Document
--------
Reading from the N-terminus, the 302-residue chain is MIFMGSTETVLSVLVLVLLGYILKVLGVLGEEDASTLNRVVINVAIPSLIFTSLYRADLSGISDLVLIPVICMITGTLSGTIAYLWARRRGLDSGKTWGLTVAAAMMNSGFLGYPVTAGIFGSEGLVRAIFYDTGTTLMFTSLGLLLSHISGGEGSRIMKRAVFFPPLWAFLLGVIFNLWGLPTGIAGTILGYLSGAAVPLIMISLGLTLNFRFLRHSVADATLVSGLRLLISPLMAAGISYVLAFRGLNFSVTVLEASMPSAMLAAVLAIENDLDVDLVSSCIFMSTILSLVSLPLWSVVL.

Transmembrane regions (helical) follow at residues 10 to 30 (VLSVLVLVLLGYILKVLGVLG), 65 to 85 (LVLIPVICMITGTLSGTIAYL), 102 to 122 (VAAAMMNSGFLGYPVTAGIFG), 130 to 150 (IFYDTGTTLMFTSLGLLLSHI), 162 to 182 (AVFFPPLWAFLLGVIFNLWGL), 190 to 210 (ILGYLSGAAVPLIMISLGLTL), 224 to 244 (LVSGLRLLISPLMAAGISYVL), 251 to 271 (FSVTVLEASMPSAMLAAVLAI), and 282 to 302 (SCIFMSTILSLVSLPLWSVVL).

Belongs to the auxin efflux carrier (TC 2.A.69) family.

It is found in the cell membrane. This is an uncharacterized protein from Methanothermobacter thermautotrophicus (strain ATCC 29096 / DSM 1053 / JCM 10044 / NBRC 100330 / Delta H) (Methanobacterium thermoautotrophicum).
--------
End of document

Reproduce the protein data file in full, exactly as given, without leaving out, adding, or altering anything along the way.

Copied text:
Reading from the N-terminus, the 302-residue chain is MIFMGSTETVLSVLVLVLLGYILKVLGVLGEEDASTLNRVVINVAIPSLIFTSLYRADLSGISDLVLIPVICMITGTLSGTIAYLWARRRGLDSGKTWGLTVAAAMMNSGFLGYPVTAGIFGSEGLVRAIFYDTGTTLMFTSLGLLLSHISGGEGSRIMKRAVFFPPLWAFLLGVIFNLWGLPTGIAGTILGYLSGAAVPLIMISLGLTLNFRFLRHSVADATLVSGLRLLISPLMAAGISYVLAFRGLNFSVTVLEASMPSAMLAAVLAIENDLDVDLVSSCIFMSTILSLVSLPLWSVVL.

Transmembrane regions (helical) follow at residues 10 to 30 (VLSVLVLVLLGYILKVLGVLG), 65 to 85 (LVLIPVICMITGTLSGTIAYL), 102 to 122 (VAAAMMNSGFLGYPVTAGIFG), 130 to 150 (IFYDTGTTLMFTSLGLLLSHI), 162 to 182 (AVFFPPLWAFLLGVIFNLWGL), 190 to 210 (ILGYLSGAAVPLIMISLGLTL), 224 to 244 (LVSGLRLLISPLMAAGISYVL), 251 to 271 (FSVTVLEASMPSAMLAAVLAI), and 282 to 302 (SCIFMSTILSLVSLPLWSVVL).

Belongs to the auxin efflux carrier (TC 2.A.69) family.

It is found in the cell membrane. This is an uncharacterized protein from Methanothermobacter thermautotrophicus (strain ATCC 29096 / DSM 1053 / JCM 10044 / NBRC 100330 / Delta H) (Methanobacterium thermoautotrophicum).